Refusal to allow a prisoner lawyer to consult Internet sites on legal matters was unjustified (ECtHR)

In ECtHR  judgment in the case of Ramazan Demir v. Turkey (application no. 68550/17) the European Court of Human Rights held, unanimously, that there had been a violation of Article 10 (freedom of expression: freedom to receive information and ideas) of the European Convention on Human Rights. 

The case concerned the prison authorities’ refusal to grant a request for access to certain Internet sites, lodged by Mr Demir in the course of his pre-trial detention in Silivri Prison in 2016. Mr Demir, a lawyer, wished to access the Internet sites of the European Court of Human Rights, the Constitutional Court and the Official Gazette, with a view to preparing his own defence and following his clients’ cases. 

The Court considered that since prisoners’ access to certain sites containing legal information had already been granted under Turkish law for the purposes of training and rehabilitation, the restriction of Mr Demir’s access to the above-mentioned sites, which contained only legal information that could be relevant to the applicant’s development and rehabilitation in the context of his profession and interests, had constituted an interference with his right to receive information.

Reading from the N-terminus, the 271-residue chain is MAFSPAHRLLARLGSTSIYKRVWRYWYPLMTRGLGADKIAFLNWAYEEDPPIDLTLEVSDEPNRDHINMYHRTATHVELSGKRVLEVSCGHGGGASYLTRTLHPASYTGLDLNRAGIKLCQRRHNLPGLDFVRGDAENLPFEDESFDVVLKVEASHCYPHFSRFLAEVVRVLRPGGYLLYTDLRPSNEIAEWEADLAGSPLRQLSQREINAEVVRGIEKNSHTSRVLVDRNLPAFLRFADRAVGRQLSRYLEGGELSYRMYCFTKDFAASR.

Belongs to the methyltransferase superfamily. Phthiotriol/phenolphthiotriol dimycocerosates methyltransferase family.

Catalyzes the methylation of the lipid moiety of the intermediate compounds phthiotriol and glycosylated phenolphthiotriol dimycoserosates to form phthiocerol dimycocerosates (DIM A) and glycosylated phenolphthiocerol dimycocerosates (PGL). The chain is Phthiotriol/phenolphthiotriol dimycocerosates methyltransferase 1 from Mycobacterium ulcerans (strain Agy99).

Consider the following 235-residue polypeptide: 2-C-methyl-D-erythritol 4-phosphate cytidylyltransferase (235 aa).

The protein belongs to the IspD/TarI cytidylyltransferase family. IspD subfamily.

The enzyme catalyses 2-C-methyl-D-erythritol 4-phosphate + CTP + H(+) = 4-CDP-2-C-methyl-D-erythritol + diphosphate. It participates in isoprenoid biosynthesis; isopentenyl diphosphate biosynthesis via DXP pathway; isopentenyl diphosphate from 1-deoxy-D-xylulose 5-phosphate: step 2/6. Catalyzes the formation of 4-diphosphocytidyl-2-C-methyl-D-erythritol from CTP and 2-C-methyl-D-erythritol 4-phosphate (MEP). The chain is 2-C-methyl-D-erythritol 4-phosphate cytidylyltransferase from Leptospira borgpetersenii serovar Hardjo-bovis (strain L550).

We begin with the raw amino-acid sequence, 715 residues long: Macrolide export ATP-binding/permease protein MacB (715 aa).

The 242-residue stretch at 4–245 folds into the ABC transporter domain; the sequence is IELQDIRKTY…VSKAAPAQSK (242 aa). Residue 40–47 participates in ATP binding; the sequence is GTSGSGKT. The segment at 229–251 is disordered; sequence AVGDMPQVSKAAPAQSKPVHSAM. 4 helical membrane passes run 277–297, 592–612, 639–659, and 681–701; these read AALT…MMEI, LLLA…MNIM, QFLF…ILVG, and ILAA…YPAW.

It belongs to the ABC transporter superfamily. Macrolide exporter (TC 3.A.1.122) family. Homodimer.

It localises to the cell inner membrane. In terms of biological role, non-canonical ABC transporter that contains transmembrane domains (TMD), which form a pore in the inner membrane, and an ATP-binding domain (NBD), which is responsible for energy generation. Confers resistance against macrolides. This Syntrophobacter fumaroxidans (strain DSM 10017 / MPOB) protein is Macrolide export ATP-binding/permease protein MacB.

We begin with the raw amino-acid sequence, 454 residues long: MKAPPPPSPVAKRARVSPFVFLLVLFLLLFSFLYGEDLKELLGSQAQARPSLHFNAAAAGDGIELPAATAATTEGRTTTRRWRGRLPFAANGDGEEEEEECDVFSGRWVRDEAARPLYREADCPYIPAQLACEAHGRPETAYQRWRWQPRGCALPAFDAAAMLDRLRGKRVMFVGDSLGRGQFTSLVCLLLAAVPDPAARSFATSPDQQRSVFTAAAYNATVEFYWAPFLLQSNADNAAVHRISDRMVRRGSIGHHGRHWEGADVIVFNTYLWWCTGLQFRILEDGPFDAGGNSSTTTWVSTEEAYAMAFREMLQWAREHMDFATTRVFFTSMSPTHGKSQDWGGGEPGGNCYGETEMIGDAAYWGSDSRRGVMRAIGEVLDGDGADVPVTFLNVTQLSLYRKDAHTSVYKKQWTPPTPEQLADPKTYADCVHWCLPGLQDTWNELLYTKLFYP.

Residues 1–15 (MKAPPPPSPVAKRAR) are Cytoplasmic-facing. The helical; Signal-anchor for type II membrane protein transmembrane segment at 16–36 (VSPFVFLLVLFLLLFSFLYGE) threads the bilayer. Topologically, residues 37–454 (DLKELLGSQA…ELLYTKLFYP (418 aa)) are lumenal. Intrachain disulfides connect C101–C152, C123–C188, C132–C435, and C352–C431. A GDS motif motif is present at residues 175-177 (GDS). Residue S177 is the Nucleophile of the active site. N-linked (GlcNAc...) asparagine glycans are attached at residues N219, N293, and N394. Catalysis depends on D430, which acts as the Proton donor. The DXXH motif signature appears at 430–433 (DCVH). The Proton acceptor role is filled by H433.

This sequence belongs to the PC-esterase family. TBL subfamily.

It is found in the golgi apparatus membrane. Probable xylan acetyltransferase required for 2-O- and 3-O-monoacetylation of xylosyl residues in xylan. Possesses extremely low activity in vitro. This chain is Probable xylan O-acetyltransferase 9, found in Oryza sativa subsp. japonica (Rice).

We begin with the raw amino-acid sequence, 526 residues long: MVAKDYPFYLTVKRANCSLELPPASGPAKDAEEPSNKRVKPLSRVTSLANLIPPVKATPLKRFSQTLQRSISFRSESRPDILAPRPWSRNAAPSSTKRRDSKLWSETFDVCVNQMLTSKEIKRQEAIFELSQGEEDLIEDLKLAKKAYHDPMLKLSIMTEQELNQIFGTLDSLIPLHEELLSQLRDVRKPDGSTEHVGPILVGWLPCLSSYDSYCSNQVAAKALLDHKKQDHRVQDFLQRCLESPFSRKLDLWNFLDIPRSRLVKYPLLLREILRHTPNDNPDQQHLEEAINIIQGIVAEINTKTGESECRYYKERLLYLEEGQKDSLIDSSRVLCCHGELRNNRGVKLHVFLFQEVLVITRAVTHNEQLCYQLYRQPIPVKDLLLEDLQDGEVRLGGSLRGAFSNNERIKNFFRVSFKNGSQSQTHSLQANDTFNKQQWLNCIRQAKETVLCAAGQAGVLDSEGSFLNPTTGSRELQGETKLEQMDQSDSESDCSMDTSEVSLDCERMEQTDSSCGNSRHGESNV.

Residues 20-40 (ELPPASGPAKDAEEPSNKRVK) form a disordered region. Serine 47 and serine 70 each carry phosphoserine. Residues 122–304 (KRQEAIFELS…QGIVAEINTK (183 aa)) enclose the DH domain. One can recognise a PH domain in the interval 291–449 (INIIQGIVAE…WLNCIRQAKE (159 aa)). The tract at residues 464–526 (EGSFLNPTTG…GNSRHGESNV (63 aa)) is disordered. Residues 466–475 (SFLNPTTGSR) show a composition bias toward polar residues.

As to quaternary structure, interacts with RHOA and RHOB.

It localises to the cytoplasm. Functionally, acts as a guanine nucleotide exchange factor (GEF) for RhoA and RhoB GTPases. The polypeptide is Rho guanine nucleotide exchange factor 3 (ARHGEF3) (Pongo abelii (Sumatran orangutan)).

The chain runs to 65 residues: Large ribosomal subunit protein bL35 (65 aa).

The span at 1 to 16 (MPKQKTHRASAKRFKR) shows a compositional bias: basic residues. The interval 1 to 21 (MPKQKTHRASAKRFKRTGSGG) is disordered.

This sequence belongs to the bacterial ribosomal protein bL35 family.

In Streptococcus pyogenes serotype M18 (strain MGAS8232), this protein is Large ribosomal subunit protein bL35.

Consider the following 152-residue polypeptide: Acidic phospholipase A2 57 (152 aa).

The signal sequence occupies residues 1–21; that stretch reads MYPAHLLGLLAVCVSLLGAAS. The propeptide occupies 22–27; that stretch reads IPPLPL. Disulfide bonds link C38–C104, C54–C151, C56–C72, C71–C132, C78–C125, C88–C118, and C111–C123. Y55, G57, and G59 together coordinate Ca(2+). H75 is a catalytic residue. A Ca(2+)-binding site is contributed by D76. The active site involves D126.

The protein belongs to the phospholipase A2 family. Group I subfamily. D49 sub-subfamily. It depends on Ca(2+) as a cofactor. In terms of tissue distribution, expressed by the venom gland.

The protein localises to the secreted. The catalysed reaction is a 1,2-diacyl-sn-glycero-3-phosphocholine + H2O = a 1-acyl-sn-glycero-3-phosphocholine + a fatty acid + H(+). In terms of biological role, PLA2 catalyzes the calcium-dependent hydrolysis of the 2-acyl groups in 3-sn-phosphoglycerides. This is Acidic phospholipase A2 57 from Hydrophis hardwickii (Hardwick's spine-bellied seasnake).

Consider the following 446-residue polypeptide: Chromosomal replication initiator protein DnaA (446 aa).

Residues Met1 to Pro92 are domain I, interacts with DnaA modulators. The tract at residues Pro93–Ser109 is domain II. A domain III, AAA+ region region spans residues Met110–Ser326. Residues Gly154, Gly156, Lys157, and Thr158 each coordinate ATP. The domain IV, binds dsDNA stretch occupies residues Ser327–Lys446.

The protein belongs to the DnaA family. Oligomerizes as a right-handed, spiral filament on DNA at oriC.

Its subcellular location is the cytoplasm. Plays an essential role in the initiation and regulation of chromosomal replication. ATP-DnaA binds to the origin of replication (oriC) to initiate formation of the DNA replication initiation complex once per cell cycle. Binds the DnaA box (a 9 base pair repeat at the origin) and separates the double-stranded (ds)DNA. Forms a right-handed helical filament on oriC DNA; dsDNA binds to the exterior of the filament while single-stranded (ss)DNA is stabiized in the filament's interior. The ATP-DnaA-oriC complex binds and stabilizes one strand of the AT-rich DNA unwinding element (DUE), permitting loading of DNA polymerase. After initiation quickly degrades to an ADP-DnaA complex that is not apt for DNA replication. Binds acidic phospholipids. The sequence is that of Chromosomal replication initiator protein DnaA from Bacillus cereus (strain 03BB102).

It noted in this connection that the domestic courts had not provided sufficient explanations as to why Mr Demir’s access to the Internet sites of the Court, the Constitutional Court or the Official Gazette could not be considered as pertaining to the applicant’s training and rehabilitation, for which prisoners’ access to the Internet was authorised by the national legislation, nor on whether and why Mr Demir ought to be considered as a prisoner posing a certain danger or belonging to an illegal organisation, in respect of whom Internet access could be restricted. 

Furthermore, neither the authorities nor the Government had explained why the contested measure had been necessary in the present case, having regard to the legitimate aims of maintaining order and safety in the prison and preventing crime. It followed that the interference in question had not been necessary in a democratic society.

Therefore, the Court held that Turkey was to pay Mr Demir 1,500 euros (EUR) in respect of non-pecuniary damage and EUR 2,000 in respect of costs and expenses. (ECtHR/

Full text of decision is available (in French) here



George Kazoleas, Lawyer

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